Tag Archives: Race

The ELCA and Ecumenical Partners

Bishop Hanson with Dr. SayeedThe 2011 ELCA Churchwide Assembly (CWA11) was hopeful, spirited, and frequently emotional.  I was often moved to tears, and I was not alone.  Assembly speakers routinely received standing ovations.

The ELCA believes in ecumenism, the expression of unity and cooperation with other religious bodies.  Wet eyes and and a long, loud ovation filled the assembly hall when Bishop Hanson embraced Dr. Sayyid Sayeed, the National Director of The Islamic Society of North America.  Similarly, the voting members rose to their feet to greet Bishop George Walker of The African Methodist Episcopal Zion Church (AME Zion) when he addressed the Assembly.

Bishop Walker’s presence was both the culmination of five years of dialogue with the AME Zion Church, and also the prelude to scheduled meetings in Salisbury, North Carolina between leaders of the two denominations.  Bishop George Walker

Last Friday, the 16th of September, leaders of the two denominations celebrated what promises to be  an “unprecedented agreement between historically white and black churches” in a communion service at St. John’s Lutheran Church of Salisbury.

The mutuality expressed at the religious service and also at the discussions the following day are the result of a fortuitous geographical commonality.  Salisbury is home to AME Zion’s Hood Seminary, Livingstone College, and the ELCA’s North Carolina Synod Headquarters.  Rubbing elbows together in the same small city led to friendships which in turn led to the current discussions.Bishops Hanson and Walker depart the Covenant Service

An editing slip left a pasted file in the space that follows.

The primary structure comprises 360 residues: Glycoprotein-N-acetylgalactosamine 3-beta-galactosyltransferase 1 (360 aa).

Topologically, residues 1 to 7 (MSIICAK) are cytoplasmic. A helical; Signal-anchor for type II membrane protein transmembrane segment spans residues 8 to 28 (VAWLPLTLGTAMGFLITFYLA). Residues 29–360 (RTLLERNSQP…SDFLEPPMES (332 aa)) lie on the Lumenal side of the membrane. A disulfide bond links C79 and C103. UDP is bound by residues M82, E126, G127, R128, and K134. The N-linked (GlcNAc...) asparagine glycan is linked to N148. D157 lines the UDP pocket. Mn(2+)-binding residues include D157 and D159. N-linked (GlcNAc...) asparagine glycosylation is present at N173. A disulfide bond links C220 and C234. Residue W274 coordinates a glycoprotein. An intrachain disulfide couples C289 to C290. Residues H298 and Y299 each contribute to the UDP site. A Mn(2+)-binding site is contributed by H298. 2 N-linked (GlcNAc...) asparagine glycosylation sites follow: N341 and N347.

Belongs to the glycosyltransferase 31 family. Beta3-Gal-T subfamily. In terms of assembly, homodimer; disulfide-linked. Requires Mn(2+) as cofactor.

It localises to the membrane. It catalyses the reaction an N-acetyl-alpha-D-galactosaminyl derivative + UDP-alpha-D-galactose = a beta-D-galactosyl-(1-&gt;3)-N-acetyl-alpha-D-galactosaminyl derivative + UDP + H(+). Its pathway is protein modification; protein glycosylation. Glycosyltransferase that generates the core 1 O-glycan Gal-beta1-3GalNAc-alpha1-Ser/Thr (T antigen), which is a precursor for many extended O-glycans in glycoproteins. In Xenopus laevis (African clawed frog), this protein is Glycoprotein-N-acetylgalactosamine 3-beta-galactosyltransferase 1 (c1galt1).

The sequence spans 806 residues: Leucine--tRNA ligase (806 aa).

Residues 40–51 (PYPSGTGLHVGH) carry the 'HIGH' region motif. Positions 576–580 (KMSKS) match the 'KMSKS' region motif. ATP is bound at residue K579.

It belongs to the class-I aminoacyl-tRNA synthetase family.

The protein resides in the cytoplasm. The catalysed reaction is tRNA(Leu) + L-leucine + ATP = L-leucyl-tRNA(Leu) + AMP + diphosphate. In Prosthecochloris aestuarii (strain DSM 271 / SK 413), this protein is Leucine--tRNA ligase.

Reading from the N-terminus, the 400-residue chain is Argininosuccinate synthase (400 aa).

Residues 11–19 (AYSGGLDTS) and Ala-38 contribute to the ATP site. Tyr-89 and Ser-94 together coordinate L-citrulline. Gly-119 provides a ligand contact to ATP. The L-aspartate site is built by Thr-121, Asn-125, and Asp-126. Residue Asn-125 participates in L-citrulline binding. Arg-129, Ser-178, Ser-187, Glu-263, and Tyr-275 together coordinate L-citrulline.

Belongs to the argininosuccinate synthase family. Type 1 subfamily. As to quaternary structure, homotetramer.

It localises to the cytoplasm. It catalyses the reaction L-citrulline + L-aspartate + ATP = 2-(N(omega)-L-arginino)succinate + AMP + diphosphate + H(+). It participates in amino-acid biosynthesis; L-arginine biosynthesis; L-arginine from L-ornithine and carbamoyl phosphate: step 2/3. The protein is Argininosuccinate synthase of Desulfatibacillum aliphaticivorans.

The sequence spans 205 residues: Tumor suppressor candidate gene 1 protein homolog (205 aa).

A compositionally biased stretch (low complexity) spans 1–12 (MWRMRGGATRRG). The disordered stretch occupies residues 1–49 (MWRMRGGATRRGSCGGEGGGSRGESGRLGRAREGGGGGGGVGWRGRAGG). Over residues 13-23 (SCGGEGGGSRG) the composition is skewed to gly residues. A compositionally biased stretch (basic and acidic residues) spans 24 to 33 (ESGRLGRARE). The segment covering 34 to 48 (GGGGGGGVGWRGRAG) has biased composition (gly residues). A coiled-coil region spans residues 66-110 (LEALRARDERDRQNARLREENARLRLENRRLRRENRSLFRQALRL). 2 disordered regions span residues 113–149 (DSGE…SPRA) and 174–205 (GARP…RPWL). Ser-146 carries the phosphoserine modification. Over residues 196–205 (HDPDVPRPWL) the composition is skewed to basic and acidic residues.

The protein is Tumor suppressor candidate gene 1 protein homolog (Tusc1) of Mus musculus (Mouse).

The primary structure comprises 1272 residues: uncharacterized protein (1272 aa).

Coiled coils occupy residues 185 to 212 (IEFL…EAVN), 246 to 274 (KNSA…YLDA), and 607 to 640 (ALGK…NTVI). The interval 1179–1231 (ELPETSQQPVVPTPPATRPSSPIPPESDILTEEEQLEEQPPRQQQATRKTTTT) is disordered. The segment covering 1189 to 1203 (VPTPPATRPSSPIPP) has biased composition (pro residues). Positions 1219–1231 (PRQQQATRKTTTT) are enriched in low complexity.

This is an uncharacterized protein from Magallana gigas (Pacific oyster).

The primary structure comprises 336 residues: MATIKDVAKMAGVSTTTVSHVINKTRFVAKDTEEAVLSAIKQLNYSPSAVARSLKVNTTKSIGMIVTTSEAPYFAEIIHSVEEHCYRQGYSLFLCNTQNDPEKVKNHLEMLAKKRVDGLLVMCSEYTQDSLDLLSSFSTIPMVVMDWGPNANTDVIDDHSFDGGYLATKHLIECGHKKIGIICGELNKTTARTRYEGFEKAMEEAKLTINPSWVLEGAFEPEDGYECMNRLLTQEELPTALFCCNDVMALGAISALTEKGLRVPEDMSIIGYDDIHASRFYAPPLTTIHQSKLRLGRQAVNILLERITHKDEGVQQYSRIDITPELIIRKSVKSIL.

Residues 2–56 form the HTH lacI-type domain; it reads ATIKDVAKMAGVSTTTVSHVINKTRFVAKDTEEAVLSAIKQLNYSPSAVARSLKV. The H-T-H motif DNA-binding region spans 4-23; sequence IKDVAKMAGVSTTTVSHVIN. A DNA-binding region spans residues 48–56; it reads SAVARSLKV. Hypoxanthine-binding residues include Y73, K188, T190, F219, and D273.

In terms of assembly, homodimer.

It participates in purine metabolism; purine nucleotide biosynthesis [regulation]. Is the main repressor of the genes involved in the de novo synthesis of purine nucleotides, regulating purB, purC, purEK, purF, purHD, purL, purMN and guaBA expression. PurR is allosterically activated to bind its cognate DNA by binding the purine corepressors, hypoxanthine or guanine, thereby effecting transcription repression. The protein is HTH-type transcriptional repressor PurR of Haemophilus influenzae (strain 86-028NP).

Georene Jones, a St. John’s member and student in the theological studies program at Hood Theological Seminary, called Friday’s service an “absolute affirmation of what I believe.”

“It gives me great hope for the future of the church,” she said. “This is a culmination of my hopes and dreams.”

See reporter Nathan Hardin’s excellent report in the Salisbury Post.

In celebration of St. Martin’s Table

St Martins Front In 1984, a new restaurant opened in the Cedar Riverside neighborhood of Minneapolis, between the west bank campus of the University of Minnesota and Augsburg, a private liberal arts college of the ELCA.  Restaurants come and go, and this new start was hardly noteworthy except that the goal was not to make money but to give it away, and they have succeeded beyond the founder’s wildest imagination.  By the time that St. Martin’s Table serves its final customers this December, 26 years after it first offered delicious, homemade vegetarian fare, it will have gifted over $700,000 to alleviate hunger locally and globally.

St. Martin’s Table is an outreach ministry of the Community of St. Martin. It is a bookstore and restaurant open to the general public. St. Martin’s Table strives to be a center for peacemaking and justice seeking. This focus springs from the Community’s faith, centered in the life and teachings of Jesus, and so we seek to provide hospitality to all people in their journeys toward peace, justice and wholeness.